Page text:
Even in the lap of luxury, white-sand beaches and stunning sunsets to entice, there was nothing I wanted more than to head to Sanibel Island and breathe in the symbiotic essence of J. N. “Ding” Darling National Wildlife Refuge, the most visited wildlife refuge and one of the hottest birding spots in the country, with ~ one million visitors yearly.

The story of how this sanctuary came to be is one built on passion and a reverence for the world’s natural resources. ¬†The man, Ding Darling, was best known for what paid his bills, a career as an esteemed editorial cartoonist, appearing in 150 newspapers nationwide, which earned him two Pulitzer Prizes. But it was his passion for nature and wildlife that breathed life into this most precious of refuges.

In the early 1940’s, Ding was distressed by news that the State of Florida was ready to strike an agreement with developers to sell off over 2200 acres of Sanibel Island’s virginal mangrove wetlands. ¬†He sprang into action and with the help of a few friends, convinced the U.S. Fish and Wildlife Service to lease the land, protecting this important wildlife habitat.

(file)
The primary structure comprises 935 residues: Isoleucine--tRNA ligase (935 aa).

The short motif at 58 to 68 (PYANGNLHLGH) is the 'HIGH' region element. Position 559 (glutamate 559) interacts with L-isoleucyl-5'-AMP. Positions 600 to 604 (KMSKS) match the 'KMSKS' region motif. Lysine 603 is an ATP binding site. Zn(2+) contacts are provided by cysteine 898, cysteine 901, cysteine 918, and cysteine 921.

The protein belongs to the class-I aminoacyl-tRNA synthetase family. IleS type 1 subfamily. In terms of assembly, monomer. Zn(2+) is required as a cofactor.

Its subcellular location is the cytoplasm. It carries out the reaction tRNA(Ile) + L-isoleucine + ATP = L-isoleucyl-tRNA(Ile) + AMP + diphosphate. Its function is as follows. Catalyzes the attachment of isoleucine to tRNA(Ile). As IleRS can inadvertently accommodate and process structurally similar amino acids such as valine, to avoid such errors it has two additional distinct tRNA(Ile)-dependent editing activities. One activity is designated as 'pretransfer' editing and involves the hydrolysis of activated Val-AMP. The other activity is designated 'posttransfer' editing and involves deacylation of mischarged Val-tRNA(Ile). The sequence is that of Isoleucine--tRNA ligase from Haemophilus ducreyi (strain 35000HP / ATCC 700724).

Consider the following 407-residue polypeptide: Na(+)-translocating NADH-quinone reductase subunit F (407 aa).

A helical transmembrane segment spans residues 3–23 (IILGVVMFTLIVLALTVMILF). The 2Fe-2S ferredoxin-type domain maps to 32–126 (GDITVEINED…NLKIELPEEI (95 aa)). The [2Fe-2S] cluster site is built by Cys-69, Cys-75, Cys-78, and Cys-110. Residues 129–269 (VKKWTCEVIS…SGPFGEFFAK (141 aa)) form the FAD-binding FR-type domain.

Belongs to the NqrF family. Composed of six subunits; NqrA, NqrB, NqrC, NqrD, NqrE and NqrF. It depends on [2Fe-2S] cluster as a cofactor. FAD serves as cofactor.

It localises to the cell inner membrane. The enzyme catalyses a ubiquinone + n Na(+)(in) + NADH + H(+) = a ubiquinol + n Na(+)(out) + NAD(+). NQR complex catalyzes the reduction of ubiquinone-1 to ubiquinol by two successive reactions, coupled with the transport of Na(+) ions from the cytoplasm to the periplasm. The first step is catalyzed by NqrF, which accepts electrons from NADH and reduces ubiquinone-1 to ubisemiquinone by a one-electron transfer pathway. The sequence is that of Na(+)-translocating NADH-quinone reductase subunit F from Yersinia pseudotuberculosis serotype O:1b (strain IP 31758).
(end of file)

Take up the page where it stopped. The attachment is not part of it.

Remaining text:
When Ding passed away in 1962, admirers and friends came together to form the J. N. “Ding” Darling Foundation. ¬†Their 5-year struggle to take these leased lands, acquire them, and place them under the Federal ownership of the U.S. Fish and Wildlife Service secured these pristine wetlands for an abundance of wildlife, our enjoyment, and secured the profound legacy of this very special man – J. N. “Ding” Darling.

Land meets sea, saltwater melds into freshwater, and temperate climate kisses tropical warmth as you step inside this wildlife preserve.  The 4-mile drive takes you through sea grass meadows, tidal flats, and mangrove forests, with birders and photographers waiting around every curve to share their knowledge and love of this precious refuge.